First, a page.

Analysis: Gov't actions not backing up intentions

The country has officially lost out on possibly its best opportunity to secure more natural gas.

oil 88 (photo credit: )
oil 88
(photo credit: )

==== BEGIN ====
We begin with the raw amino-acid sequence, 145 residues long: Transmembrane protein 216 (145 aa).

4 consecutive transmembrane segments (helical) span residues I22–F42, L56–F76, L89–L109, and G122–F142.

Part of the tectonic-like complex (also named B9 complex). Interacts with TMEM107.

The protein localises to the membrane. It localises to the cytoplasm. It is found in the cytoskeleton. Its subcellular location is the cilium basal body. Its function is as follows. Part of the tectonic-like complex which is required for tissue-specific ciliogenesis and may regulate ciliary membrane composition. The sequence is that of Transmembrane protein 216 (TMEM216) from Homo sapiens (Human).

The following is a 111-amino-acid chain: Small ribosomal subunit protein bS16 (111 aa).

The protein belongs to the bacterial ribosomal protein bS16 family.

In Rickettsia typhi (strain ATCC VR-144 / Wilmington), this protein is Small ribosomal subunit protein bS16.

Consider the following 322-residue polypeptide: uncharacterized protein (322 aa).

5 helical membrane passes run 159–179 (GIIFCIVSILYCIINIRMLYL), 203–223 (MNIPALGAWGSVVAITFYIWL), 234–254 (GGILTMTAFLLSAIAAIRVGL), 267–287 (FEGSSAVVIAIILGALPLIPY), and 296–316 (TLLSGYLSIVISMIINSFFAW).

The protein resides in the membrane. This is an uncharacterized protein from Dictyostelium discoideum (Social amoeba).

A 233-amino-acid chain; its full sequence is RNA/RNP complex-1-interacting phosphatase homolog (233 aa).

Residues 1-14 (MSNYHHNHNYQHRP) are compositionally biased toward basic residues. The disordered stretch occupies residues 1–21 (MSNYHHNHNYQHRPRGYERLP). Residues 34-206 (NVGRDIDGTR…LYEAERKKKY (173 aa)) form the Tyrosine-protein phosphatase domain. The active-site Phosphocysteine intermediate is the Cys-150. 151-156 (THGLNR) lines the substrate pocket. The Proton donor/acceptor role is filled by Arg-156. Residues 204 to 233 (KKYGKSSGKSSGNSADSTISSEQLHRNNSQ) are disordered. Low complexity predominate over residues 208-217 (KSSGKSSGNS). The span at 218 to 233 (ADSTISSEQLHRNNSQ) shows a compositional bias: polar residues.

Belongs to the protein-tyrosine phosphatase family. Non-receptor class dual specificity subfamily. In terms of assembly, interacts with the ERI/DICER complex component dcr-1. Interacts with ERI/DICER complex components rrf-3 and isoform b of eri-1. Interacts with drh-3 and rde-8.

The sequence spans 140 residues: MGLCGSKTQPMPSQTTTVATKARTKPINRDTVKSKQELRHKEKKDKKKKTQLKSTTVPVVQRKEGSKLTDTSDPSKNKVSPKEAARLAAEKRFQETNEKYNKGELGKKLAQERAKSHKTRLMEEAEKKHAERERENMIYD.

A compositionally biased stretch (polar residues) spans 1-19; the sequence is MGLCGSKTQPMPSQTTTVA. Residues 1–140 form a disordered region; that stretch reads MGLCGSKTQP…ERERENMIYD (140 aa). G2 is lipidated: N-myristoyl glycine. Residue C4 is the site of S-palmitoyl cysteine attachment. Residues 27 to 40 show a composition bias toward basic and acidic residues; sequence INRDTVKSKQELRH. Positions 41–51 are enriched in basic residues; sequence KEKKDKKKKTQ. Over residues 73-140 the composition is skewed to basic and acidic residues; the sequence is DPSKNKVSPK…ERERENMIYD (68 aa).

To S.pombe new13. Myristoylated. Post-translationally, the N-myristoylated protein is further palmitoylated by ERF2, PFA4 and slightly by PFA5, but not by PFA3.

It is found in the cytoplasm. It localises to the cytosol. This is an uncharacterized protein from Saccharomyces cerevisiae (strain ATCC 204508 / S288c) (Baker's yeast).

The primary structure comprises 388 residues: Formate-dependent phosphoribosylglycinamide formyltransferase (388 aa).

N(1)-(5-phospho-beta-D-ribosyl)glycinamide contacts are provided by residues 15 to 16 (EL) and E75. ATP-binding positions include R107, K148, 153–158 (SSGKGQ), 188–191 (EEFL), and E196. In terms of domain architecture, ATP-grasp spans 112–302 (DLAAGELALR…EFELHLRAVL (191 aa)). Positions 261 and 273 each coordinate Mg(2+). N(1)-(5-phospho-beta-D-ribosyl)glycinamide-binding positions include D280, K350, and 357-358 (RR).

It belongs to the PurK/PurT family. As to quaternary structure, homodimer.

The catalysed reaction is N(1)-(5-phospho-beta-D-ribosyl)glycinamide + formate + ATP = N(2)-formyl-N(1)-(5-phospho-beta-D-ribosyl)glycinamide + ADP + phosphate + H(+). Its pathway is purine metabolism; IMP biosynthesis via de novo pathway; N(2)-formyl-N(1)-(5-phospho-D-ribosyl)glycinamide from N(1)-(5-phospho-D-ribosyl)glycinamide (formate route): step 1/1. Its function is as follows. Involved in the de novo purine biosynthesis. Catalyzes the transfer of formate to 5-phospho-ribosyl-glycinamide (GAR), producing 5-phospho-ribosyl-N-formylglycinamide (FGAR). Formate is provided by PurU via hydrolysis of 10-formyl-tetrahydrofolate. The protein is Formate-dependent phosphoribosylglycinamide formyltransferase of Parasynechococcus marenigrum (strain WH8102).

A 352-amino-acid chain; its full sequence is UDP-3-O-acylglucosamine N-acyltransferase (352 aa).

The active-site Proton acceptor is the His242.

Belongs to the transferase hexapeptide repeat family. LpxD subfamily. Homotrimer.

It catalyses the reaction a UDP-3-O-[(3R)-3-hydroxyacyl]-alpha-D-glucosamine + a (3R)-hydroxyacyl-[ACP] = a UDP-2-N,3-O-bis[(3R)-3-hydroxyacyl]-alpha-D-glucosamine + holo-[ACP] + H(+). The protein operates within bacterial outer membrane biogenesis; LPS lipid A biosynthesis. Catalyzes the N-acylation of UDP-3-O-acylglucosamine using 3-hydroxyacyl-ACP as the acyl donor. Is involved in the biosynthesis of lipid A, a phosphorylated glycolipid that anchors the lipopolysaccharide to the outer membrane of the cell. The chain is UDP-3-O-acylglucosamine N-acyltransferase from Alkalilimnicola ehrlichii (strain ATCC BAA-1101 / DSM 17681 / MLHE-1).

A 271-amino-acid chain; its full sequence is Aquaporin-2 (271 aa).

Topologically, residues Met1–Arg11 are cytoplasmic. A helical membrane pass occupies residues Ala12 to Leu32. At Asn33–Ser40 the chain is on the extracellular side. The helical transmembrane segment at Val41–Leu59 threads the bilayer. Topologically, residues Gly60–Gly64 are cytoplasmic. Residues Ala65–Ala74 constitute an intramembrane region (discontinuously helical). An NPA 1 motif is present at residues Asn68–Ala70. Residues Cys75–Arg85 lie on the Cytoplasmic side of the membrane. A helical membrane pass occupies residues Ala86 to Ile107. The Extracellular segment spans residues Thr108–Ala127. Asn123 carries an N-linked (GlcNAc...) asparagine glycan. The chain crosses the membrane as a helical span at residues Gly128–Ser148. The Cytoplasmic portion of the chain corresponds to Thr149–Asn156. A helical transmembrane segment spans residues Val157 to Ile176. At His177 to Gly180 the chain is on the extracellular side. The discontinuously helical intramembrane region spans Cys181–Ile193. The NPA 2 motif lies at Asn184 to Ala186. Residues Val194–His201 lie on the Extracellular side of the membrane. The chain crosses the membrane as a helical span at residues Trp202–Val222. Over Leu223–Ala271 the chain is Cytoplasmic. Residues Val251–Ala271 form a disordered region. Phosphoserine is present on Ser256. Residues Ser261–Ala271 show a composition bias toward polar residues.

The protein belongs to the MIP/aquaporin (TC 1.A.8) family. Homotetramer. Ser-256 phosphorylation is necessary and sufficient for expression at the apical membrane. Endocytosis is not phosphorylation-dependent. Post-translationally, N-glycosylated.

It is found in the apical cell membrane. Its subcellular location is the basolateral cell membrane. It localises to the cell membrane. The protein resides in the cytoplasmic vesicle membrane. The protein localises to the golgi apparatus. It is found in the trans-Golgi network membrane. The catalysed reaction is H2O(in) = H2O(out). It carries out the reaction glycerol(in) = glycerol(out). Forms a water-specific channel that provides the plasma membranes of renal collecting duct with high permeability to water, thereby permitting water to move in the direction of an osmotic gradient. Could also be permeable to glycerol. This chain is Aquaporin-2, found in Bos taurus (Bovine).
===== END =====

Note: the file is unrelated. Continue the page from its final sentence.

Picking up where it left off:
When BG Group Plc declared on Thursday an end to its negotiations with Israel for the sale of 1 trillion cubic meters of natural gas, the country officially lost out on possibly its best opportunity to secure more of the sought-after natural resource, a development that is mainly attributable to the government's reluctance to offer BG a fair price for the $4 billion worth of gas. This reluctance seems even more surprising considering that the news has been flooded recently with government efforts to decrease dependence on oil and instead turn to other energy sources - including natural gas and renewable sources such as sun and wind. Around seven years ago, the government awarded a tender to Yossi Maimon's East Mediterranean Gas Company to provide approximately 7 billion cubic meters of gas a year for 20 years, beginning next year. Under the terms of the agreement, 5.8 billion cubic meters would go to the Israel Electric Company and the remainder to private companies. The government purchased the gas from EMG at a relatively low price, and figured that it could acquire BG's gas for similar terms. Gas prices have risen significantly over the past seven years, however, making it impossible for BG to offer such a low price, yet the government refused to recognize this and continued to make offers way below market price. In 2000, when BG first opened negotiations with Israel, natural gas was priced at $2.75 per million BTUs (British Thermal Units), while today the price is hovering around $4 per BTU. Meanwhile, oil, which is today approaching $100 a barrel, cost $18 a barrel in 2000. Historically, the price of natural gas rises in correlation with oil. Additionally, the Israeli negotiating team, led by Finance Ministry Director-General Yarom Ariav and National Infrastructures Ministry Director-General Hezi Kugler, brought competing necessities to the negotiating table. While Kugler may have been serious about buying the gas, Ariav always had in mind the country's bottom line, said a BG official, and the two never seemed to be on the same page about the price of the gas. After repeatedly hitting dead-ends in the negotiations, BG openly questioned Israel's desire to complete the deal. "I have to ask - where does this deal rank on the government's priorities and is the government really serious about making it happen?" said BG Vice President Nigel Shaw in September. "The Israelis think that if they wait long enough, we will bring down the price. But we are a $50b. company, and while we want to make this sale, we can just as easily sell the gas to another buyer." Apparently, for the government, while new sources of energy are a noble cause, they do not take precedence over keeping down government spending, as Kugler's stabs at securing the gas seemed to have been trumped by Ariav's budgetary pressures. Whether BG's pullout proves to be a bargaining ploy to motivate Israel to make a serious offer or is in fact real, it may be that the government really is not interested in what BG is selling. This week, Infrastructures Minister Binyamin Ben-Eliezer was in Turkey, where he met with energy officials to discuss the construction of a natural gas pipeline from Turkey to Israel. Additionally, Ben- Eliezer is exploring the possibility of constructing a pipeline from the oil-rich country of Azerbaijan to Israel. Moreover, Kugler travelled to Russia last spring to meet with the head of that country's gas company, Gazprom, with the intention of negotiating the export of Russian natural gas to Israel. Yet even those attempts may prove to be dreams; after failing in its attempt to buy gas from a location only 36 kilometers off the coast of Ashkelon, does it really seem likely that the government will cough up the funds needed to pay for pipelines stretching thousands of kilometers?